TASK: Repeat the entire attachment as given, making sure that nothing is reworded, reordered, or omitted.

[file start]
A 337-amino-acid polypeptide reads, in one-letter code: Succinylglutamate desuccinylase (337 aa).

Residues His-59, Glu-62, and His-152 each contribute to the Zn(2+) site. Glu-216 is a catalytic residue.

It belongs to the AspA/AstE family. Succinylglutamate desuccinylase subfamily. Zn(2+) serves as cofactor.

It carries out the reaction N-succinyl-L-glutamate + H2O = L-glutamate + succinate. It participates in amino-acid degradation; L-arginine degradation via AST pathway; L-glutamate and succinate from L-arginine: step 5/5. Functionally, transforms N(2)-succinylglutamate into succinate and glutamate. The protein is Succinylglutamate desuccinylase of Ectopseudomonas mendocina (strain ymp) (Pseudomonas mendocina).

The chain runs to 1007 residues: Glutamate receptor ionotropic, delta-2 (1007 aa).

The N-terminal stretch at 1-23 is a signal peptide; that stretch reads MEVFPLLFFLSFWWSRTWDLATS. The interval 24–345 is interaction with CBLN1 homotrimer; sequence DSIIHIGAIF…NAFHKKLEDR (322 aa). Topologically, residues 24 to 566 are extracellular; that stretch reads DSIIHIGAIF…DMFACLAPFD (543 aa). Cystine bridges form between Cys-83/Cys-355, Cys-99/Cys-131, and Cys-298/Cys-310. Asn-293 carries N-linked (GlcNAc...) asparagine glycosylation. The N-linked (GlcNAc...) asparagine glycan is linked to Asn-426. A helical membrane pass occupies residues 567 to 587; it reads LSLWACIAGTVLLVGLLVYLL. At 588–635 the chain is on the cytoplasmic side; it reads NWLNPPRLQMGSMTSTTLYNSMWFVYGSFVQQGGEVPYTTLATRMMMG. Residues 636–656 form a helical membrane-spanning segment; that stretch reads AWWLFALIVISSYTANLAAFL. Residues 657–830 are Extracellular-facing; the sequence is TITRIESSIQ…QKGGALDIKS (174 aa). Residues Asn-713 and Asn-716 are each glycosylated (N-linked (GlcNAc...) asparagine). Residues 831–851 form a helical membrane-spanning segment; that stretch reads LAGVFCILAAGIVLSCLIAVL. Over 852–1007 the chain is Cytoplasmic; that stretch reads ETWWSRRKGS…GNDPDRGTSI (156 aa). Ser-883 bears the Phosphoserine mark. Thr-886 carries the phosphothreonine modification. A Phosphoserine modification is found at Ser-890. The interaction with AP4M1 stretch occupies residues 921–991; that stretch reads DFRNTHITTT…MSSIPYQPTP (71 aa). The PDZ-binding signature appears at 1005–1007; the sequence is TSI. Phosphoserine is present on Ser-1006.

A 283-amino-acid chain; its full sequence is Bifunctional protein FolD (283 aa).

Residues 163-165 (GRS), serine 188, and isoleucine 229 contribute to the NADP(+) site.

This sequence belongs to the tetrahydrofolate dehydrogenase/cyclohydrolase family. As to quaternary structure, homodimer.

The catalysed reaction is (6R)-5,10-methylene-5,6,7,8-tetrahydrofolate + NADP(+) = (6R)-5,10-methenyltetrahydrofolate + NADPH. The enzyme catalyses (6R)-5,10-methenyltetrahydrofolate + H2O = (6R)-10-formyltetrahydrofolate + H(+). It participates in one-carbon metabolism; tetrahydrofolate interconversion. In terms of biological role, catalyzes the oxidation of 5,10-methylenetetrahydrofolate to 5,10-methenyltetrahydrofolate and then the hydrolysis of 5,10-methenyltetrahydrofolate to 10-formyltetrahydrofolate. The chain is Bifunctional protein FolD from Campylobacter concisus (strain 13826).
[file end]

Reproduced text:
A 337-amino-acid polypeptide reads, in one-letter code: Succinylglutamate desuccinylase (337 aa).

Residues His-59, Glu-62, and His-152 each contribute to the Zn(2+) site. Glu-216 is a catalytic residue.

It belongs to the AspA/AstE family. Succinylglutamate desuccinylase subfamily. Zn(2+) serves as cofactor.

It carries out the reaction N-succinyl-L-glutamate + H2O = L-glutamate + succinate. It participates in amino-acid degradation; L-arginine degradation via AST pathway; L-glutamate and succinate from L-arginine: step 5/5. Functionally, transforms N(2)-succinylglutamate into succinate and glutamate. The protein is Succinylglutamate desuccinylase of Ectopseudomonas mendocina (strain ymp) (Pseudomonas mendocina).

The chain runs to 1007 residues: Glutamate receptor ionotropic, delta-2 (1007 aa).

The N-terminal stretch at 1-23 is a signal peptide; that stretch reads MEVFPLLFFLSFWWSRTWDLATS. The interval 24–345 is interaction with CBLN1 homotrimer; sequence DSIIHIGAIF…NAFHKKLEDR (322 aa). Topologically, residues 24 to 566 are extracellular; that stretch reads DSIIHIGAIF…DMFACLAPFD (543 aa). Cystine bridges form between Cys-83/Cys-355, Cys-99/Cys-131, and Cys-298/Cys-310. Asn-293 carries N-linked (GlcNAc...) asparagine glycosylation. The N-linked (GlcNAc...) asparagine glycan is linked to Asn-426. A helical membrane pass occupies residues 567 to 587; it reads LSLWACIAGTVLLVGLLVYLL. At 588–635 the chain is on the cytoplasmic side; it reads NWLNPPRLQMGSMTSTTLYNSMWFVYGSFVQQGGEVPYTTLATRMMMG. Residues 636–656 form a helical membrane-spanning segment; that stretch reads AWWLFALIVISSYTANLAAFL. Residues 657–830 are Extracellular-facing; the sequence is TITRIESSIQ…QKGGALDIKS (174 aa). Residues Asn-713 and Asn-716 are each glycosylated (N-linked (GlcNAc...) asparagine). Residues 831–851 form a helical membrane-spanning segment; that stretch reads LAGVFCILAAGIVLSCLIAVL. Over 852–1007 the chain is Cytoplasmic; that stretch reads ETWWSRRKGS…GNDPDRGTSI (156 aa). Ser-883 bears the Phosphoserine mark. Thr-886 carries the phosphothreonine modification. A Phosphoserine modification is found at Ser-890. The interaction with AP4M1 stretch occupies residues 921–991; that stretch reads DFRNTHITTT…MSSIPYQPTP (71 aa). The PDZ-binding signature appears at 1005–1007; the sequence is TSI. Phosphoserine is present on Ser-1006.

A 283-amino-acid chain; its full sequence is Bifunctional protein FolD (283 aa).

Residues 163-165 (GRS), serine 188, and isoleucine 229 contribute to the NADP(+) site.

This sequence belongs to the tetrahydrofolate dehydrogenase/cyclohydrolase family. As to quaternary structure, homodimer.

The catalysed reaction is (6R)-5,10-methylene-5,6,7,8-tetrahydrofolate + NADP(+) = (6R)-5,10-methenyltetrahydrofolate + NADPH. The enzyme catalyses (6R)-5,10-methenyltetrahydrofolate + H2O = (6R)-10-formyltetrahydrofolate + H(+). It participates in one-carbon metabolism; tetrahydrofolate interconversion. In terms of biological role, catalyzes the oxidation of 5,10-methylenetetrahydrofolate to 5,10-methenyltetrahydrofolate and then the hydrolysis of 5,10-methenyltetrahydrofolate to 10-formyltetrahydrofolate. The chain is Bifunctional protein FolD from Campylobacter concisus (strain 13826).